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Love Me At My Worst Or Not At All...

The reality of it all is that we've got to deal with both the negative and positive aspects of peoples characters. We don't choose and select what part of someone's character we want to experience or interact with. That's like basically saying, I want to talk to you only when you are positive and loving, but not when you are sad, angry or depressed. Come back when you are happy again.

If you do not wish to interact with me during these low periods, you are basically choosing to disengage with not only that part of my being but with me as a whole. I feel like you are choosing to disengage with me because of this negative, perhaps more morbid side of my nature. As opposed to trying to deal with those negative aspects of me, you are running away from them. Essentially running away from me, because those negative characteristics ARE also part of my nature. Those bad experiences form the being that is me. Disengage with that and you disengage with me.

As someone once said, if you can't handle me at my worst, then you don't deserve me at my best. Think about that.
Scorpio1987 Scorpio1987 22-25, M 1 Response Sep 28, 2012

Your Response


You are so right about this, S. We are complex beings with many facets and not all of them are sunny and bright. None of us is perfect. We are a mixed bag of emotions and behaviors and desires.

It is easy to enjoy another’s company when they are in their sunny and loving mode. Dealing with their positive emotions is pleasant and feels good.

What’s not always so easy to deal with is when that person, being the human that they are, experiences those less positive emotions. We all have some darkness inside that is an intrinsic part of the human psyche. It helps define who we are and how we interact with the world. I don’t think there is any way to not have some darkness if we are in human form.

I believe what some people miss out on, is that when someone shows you these other facets of themselves, it makes for a deepening and strengthening of bonds, because sharing our true selves, light and dark, is a statement that says accept me – accept all of me. That takes courage to open oneself to another. And I think that is one of the things we all want – true and complete acceptance, and we are fortunate if we can find it.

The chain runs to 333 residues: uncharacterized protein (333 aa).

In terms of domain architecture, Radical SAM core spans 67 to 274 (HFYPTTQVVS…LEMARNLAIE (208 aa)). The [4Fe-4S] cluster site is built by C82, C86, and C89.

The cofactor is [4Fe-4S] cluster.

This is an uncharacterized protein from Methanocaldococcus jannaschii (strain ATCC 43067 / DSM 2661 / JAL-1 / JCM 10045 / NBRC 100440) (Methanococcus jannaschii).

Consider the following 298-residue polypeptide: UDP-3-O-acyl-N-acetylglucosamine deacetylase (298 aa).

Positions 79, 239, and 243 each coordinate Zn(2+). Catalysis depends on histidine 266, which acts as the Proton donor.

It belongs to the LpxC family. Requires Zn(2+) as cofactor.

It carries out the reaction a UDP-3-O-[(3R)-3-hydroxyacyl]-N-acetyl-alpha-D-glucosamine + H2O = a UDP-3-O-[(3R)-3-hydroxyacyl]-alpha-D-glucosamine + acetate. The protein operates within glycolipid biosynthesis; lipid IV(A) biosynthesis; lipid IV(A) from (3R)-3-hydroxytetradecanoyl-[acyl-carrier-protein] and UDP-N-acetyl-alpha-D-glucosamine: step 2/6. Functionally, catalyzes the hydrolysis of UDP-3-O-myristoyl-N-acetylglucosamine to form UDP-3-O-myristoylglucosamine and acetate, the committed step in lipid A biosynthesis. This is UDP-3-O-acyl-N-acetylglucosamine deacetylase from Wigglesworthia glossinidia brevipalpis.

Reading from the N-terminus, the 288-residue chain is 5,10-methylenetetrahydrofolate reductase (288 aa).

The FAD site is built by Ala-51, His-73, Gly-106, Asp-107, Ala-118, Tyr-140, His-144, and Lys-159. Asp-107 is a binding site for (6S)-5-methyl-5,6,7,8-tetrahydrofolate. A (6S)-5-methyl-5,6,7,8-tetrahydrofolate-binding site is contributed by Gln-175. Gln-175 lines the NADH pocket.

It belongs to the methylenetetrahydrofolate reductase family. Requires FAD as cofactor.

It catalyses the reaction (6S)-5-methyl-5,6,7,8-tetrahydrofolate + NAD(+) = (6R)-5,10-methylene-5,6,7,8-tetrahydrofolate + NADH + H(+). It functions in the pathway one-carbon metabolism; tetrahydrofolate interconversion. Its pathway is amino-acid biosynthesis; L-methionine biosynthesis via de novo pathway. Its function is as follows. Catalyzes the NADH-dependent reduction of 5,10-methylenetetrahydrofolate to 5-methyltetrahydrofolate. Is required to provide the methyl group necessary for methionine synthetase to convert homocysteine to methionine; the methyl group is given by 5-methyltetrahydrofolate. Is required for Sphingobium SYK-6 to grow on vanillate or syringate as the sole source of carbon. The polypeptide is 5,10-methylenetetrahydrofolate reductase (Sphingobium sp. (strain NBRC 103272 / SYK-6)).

I think also, when someone opens up to you and shows you these deeper facets, it is a statement of trust, reaching out for emotional intimacy (I don’t mean sex in this case – I mean the sharing and bonding on an emotional level as human/spiritual beings). How that trust is handled is very important.

Having said that, I think some caution is appropriate because some people may misconstrue your meaning as one of insisting others accept their abusive behavior because it is a part of them. I’m confident that’s not what you meant, and I feel you would never advocate someone accepting another’s abusive behavior. I just wanted to put that out there for those reading, to distinguish between the natural human condition of having some darkness inside that is common to all of us, vs abusive behavior which crosses the line and is a manipulative ploy for power which is not what we’re talking about here.

I enjoy being around people in their sunny modes, but I also appreciate when someone shows me their darker side. I like to know they are human, just like me. It allows the opportunity for a deeper and stronger connection – to really see inside each other’s souls, to share, to enrich a relationship, and to more fully appreciate the complex beings that we are.

I love what you said at the end of your post: “As someone once said, if you can't handle me at my worst, then you don't deserve me at my best.”

Once again, I totally agree with you on everything you've said here V. Just because someone is weak does not mean that we should allow their weaknesses to infringe upon other peoples rights and general well being. That is what we call taking liberties. People can often get used to playing "the victim" and wallowing in self pity if they are not careful. And if we are not careful we can enable those individuals to remain in their state of dependence. There is a fine line between caring and nurturing, and enabling and crippling. A very fine line indeed. And as you say, abusive behaviour should never be tolerated. That does not mean that we do not seek to understand or help the abuser, it just means that we refuse to deal with the abuser in a way which exposes us to harm. Thank you for adding that vital part to this post. :-)